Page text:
Years ago, when I sat down to partake in something called "teacher research," I would like to say that right away I knew exactly what I wanted to research.
The idea of a teachers researching, at the time, was new to me. As a journalism teacher, I didn't know where to begin. What kind of research was out there for journalism teachers? Especially one that catered to the middle school crowd.
Instead, I decided that I could redesign my classroom. It needed a fresh start. It needed different spaces for the students, and it needed to feel more like a news room and less like school.
Where to begin?
That was all back in 2008. It took seven years for my "teacher research" to begin: a year of observations under the RISE model that pointed out some of my teacher weaknesses (that's another story for another day), gathering new tools in my toolbox to become a way better teacher, some confidence building, and a room change.
With the room change came 8 coffee tables and 18 stools from IKEA, as well as 10 cushions from my grandparents' old patio furniture. I had no vision. I just opened my doors and allowed for my students to have at it.
And have at it they did.
I needed to just be in the room with no plan for all the furniture. This is one of the hardest things for a teacher to do. To spend a year without a plan and just be. Teachers always feel like they have to have some form of control over their classroom. Some sleight of hand that gives them the upper deck. Any ounce of chaos will often throw a teacher into overdrive and cause them to crawl under their desk in tears.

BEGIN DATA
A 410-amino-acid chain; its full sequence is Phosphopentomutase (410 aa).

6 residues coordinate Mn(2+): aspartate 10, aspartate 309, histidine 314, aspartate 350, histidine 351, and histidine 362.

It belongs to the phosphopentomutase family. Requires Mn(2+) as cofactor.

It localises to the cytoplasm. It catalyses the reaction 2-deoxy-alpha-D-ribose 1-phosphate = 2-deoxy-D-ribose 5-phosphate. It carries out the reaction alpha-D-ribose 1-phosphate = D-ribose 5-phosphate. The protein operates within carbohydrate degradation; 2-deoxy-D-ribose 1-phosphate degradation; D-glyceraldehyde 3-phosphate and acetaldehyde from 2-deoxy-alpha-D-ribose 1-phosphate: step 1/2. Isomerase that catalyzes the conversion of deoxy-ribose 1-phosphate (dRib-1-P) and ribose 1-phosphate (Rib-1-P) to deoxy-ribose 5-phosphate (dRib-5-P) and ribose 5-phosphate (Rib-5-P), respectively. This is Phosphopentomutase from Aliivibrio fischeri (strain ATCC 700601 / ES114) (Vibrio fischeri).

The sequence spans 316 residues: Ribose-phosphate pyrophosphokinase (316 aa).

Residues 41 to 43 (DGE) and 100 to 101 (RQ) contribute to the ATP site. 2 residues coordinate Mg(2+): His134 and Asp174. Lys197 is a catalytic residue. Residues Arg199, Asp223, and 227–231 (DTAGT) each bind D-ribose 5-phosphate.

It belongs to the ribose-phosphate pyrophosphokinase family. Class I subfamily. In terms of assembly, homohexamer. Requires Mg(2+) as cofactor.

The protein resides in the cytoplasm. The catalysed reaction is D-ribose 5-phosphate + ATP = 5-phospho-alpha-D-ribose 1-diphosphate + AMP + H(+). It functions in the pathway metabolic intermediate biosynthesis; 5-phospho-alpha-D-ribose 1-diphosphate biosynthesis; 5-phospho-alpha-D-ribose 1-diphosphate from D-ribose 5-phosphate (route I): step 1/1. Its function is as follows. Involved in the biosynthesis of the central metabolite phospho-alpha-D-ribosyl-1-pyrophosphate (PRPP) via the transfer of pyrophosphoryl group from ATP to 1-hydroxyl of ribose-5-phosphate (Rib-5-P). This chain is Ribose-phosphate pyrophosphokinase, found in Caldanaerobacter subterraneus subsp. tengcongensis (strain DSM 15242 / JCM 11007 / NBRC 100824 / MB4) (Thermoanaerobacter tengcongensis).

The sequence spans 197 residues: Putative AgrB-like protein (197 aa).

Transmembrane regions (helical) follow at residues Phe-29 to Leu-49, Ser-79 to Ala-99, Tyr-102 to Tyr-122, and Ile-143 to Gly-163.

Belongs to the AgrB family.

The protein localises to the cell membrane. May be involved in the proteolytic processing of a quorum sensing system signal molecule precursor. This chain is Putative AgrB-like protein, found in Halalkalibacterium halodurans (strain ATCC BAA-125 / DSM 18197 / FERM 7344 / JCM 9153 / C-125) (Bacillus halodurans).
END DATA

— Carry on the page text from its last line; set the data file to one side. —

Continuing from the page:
Luckily, I thrive in said chaos. I stand on top of my desk and reign over it.
But my sleight of hand was always a traditional room set-up where the desks were placed into groups, or "tables." It was comfortable. It didn't allow for running, moving, dancing, fencing. Students had restrictions by the sheer amount of desks and chairs. Counters with computers also ate away at the available square footage in the room.
Then I moved rooms and said, "No chairs! No desks!"
Cut-to my latest room: Without the comfort of traditional school room furnishings, not only did my room look like it was filled to the brim with insanity -- it really was.
And I needed to live in that. It was uncomfortable. It was loud. It was never perfect. Some days, I would look at the room and grin, knowing that the experiment was successful. Other times, the room looked like the Tasmanian Devil came for a tea party.
But a year without rules helped lead me to uncover the best ways to use nontraditional learning spaces. For tonight, let's just start with one:
Students must design the learning spaces
Over the summer, at a conference, the idea came up that students needed to have a major voice (or the entire voice) when it came to organizing the classroom. It didn't matter what the teacher wanted, it's all about the students. Which is true, yes? It is all about the students. Give kids ownership of the room and let them design the space.